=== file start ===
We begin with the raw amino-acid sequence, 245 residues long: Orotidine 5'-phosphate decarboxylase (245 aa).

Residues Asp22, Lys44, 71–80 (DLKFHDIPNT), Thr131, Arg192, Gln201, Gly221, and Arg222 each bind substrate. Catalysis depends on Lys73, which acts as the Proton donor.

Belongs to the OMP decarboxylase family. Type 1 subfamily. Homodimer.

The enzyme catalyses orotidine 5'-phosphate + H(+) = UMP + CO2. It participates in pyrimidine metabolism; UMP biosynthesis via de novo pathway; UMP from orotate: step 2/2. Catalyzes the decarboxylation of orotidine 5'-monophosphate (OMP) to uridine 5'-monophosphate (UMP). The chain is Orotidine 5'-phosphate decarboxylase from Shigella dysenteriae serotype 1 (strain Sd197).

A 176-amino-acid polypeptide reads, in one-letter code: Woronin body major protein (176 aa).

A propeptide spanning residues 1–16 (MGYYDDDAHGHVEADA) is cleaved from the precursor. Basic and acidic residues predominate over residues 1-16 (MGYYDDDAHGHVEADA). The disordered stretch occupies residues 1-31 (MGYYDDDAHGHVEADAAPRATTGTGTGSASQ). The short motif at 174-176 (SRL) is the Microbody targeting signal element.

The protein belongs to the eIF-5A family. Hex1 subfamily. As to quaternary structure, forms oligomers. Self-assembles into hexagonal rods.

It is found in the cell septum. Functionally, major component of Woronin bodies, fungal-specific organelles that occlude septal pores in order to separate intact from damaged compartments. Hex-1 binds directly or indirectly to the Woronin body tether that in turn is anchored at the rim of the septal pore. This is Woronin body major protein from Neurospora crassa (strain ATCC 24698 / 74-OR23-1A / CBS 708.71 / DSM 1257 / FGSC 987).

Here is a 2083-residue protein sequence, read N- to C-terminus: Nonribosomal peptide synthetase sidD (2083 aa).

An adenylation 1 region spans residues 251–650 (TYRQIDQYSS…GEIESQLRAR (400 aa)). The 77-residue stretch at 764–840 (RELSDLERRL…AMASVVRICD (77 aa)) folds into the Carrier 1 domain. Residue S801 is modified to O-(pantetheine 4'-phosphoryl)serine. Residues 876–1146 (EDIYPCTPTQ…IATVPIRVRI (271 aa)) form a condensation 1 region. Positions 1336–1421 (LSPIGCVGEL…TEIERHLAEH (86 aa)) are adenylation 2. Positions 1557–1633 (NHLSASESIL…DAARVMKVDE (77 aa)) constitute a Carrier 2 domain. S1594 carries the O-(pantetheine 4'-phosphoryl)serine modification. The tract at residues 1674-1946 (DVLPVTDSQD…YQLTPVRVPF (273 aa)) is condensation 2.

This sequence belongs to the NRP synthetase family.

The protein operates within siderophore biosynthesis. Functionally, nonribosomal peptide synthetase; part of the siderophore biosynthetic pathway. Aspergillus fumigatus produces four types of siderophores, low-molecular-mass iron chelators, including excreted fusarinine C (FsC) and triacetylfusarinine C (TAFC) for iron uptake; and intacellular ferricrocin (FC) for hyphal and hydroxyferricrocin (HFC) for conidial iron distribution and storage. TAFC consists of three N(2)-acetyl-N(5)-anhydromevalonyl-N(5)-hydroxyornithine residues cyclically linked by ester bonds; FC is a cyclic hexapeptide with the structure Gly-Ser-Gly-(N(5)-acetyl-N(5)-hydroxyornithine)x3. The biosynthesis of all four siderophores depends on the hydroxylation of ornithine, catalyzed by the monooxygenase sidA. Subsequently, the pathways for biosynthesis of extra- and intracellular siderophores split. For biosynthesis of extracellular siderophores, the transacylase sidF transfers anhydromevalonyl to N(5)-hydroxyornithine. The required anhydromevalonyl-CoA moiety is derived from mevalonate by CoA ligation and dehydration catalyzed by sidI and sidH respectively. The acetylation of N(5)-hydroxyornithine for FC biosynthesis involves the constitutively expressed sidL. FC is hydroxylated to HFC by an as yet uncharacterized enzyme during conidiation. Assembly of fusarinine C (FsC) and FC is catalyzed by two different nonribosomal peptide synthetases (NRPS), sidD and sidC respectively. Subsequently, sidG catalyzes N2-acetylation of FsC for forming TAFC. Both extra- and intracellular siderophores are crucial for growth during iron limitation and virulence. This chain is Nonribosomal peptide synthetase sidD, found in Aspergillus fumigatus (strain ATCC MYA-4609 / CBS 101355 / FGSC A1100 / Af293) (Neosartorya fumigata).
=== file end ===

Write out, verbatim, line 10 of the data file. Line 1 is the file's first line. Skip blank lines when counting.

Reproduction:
An adenylation 1 region spans residues 251–650 (TYRQIDQYSS…GEIESQLRAR (400 aa)). The 77-residue stretch at 764–840 (RELSDLERRL…AMASVVRICD (77 aa)) folds into the Carrier 1 domain. Residue S801 is modified to O-(pantetheine 4'-phosphoryl)serine. Residues 876–1146 (EDIYPCTPTQ…IATVPIRVRI (271 aa)) form a condensation 1 region. Positions 1336–1421 (LSPIGCVGEL…TEIERHLAEH (86 aa)) are adenylation 2. Positions 1557–1633 (NHLSASESIL…DAARVMKVDE (77 aa)) constitute a Carrier 2 domain. S1594 carries the O-(pantetheine 4'-phosphoryl)serine modification. The tract at residues 1674-1946 (DVLPVTDSQD…YQLTPVRVPF (273 aa)) is condensation 2.